Endometriosis & Suicide: a post for awareness

Endometriosis is an invisible chronic illness. It’s invisible because it’s internal; it affects our inner most organs, our ovaries, uterus, fallopian tubes, and pelvic cavity. It can slither around to our bowels and invade our bodies – a noxious, vile demon on a painful destructive warpath. And the only outward signs we have to show the world of our illness are our laparoscopic scars and tears.  If we’re lucky, we find a wonderful surgeon who can remove the tissue and place us on a treatment that successfully keeps it at bay, giving us relief for sometimes years at a time. But there is no cure, and we know this. Oh, how we know this.

And too often we may find ourselves curled up on our couches in the middle of the night, crying into our throw pillows, hugging heating pads to our tender stomachs desperately waiting for the pain medicine to work. Too often, some of us bleed ourselves into anemic conditions, requiring even more medication to make us feel normal. And all of this – this surviving with an invisible chronic illness that no one else but those who have it, is exhausting.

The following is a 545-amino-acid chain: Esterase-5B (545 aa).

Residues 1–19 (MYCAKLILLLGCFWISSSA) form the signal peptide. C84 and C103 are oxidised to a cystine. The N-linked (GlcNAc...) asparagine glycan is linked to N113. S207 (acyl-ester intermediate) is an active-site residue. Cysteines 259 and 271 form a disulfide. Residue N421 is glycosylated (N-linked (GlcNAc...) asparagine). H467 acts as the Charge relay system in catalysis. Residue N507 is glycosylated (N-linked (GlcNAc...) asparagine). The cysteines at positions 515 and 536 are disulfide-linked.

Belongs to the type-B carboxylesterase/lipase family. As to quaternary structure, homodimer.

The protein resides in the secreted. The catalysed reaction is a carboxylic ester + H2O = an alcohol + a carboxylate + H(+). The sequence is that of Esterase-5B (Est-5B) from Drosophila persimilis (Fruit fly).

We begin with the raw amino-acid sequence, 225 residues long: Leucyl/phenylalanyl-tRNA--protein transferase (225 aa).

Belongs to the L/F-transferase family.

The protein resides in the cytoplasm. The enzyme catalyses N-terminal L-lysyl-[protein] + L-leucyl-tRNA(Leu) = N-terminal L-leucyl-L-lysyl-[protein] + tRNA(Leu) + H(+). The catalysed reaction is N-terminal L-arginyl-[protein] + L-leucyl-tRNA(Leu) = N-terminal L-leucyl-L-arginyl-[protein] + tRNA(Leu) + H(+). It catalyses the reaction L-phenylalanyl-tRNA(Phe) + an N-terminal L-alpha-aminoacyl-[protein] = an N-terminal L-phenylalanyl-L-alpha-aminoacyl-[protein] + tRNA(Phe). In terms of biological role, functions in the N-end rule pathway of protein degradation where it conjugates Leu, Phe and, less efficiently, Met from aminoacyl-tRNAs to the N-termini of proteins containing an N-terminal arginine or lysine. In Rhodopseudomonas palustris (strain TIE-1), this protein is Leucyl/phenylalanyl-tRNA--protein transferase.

Because our husbands, our boyfriends, and even our non-endo friends, cannot relate to our pain, we can sometimes feel isolated by it. The pain from endometriosis and the side effects from hormonal medications can wreak havoc on our careers and relationships; and the surgeries, which can sometimes be many and costly, cost us to lose work, lost time from loved ones and daily activities, and possible social stigma. The only ones who truly understand how someone with endometriosis feels is someone else who has endometriosis.

As someone who has endometriosis and has had it for years, I find that I am getting an increased number of searches for “endometriosis suicide” and “endometriosis and suicide” very alarming. Never should your pain be so bleak that you feel your only way out is through suicide. If you, or someone you know, is considering suicide (because of endometriosis pain or any other reason), PLEASE seek help! The number to call is: 1-800-SUICIDE